Thursday, 11 June 2015

Giant deer were still present in Southern Germany after Ice Age

June 8, 2015
Universitaet Tübingen
Scientists reconstruct the DNA of the Megaloceros from findings in caves in the Swabian Alb and discover possible causes for its later extinction.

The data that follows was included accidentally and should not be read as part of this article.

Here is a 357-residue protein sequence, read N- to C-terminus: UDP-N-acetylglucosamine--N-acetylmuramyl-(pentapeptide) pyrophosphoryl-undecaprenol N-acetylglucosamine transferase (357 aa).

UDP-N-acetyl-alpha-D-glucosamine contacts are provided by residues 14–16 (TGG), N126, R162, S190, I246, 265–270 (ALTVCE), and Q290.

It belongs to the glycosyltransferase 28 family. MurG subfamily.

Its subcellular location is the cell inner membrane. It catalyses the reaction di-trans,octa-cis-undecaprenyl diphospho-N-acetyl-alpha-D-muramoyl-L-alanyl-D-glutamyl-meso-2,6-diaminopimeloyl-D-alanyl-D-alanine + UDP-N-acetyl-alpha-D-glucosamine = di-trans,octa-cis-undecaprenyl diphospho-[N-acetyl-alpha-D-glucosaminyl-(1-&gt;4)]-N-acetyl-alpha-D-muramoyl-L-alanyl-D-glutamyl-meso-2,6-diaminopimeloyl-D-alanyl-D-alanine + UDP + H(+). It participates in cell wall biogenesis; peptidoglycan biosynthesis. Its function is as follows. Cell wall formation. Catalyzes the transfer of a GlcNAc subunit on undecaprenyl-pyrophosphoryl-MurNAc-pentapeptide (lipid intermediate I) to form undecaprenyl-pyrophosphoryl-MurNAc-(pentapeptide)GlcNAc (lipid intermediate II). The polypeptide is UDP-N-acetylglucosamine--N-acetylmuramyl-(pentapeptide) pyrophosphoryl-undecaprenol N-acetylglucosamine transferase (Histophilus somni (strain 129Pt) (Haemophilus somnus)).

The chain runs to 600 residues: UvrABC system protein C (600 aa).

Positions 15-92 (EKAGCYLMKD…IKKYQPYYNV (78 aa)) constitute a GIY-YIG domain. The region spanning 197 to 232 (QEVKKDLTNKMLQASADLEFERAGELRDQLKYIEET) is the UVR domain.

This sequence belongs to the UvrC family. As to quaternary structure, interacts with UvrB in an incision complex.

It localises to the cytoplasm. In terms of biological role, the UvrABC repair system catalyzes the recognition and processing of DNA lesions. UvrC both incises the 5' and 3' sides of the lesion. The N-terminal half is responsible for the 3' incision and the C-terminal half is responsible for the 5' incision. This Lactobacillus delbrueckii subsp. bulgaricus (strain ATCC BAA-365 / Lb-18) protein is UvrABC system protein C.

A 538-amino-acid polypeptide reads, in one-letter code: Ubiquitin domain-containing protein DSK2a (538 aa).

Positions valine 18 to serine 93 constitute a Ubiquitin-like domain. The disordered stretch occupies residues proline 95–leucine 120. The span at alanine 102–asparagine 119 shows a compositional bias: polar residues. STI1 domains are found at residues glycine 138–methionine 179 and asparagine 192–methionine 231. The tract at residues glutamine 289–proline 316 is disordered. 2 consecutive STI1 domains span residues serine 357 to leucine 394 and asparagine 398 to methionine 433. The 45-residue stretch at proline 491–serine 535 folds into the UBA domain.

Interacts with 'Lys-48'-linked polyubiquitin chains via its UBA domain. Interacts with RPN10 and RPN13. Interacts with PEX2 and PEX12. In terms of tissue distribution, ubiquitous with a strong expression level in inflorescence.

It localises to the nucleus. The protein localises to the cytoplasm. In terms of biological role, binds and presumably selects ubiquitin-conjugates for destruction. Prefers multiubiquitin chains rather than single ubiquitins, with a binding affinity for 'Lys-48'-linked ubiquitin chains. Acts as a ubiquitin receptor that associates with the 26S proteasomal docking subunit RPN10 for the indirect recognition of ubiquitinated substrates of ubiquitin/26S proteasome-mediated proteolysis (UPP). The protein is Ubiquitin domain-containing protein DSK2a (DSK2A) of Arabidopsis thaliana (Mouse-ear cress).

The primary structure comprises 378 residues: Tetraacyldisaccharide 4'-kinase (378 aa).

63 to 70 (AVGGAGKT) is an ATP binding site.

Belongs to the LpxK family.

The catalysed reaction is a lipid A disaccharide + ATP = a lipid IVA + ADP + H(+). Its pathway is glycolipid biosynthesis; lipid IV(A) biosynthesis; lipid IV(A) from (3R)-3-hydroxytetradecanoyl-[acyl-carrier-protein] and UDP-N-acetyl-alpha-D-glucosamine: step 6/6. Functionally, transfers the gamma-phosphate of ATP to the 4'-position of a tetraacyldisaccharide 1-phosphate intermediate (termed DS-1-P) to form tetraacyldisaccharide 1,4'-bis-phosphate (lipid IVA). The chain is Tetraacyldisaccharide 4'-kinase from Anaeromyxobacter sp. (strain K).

The mass extinction at the end of the last Ice Age led to the disappearance of many animal species including the mammoth, the woolly rhinoceros, cave bears and the Megaloceros, also known as the giant deer or Irish elk, which could weigh as much as 1.5 tons. Scientists still do not fully know the precise reasons for the extinction of many species; it probably took place due to a combination of climate change and hunting by humans. However, some species of animals survived the end of the last glacial period somewhat longer than others. They include the giant deer, which populated huge areas of Eurasia during the Ice Age. These animals were still present in parts of north-western Europe after the Ice Age, before they finally disappeared about 7,000 years ago. Scientists at the University of Tübingen have now managed to isolate mitochondrial genomes (mtDNA) from deer bones found in the Swabian Alb that are 12,000 years old which sheds light on how prevalent these animals were in southern Germany.
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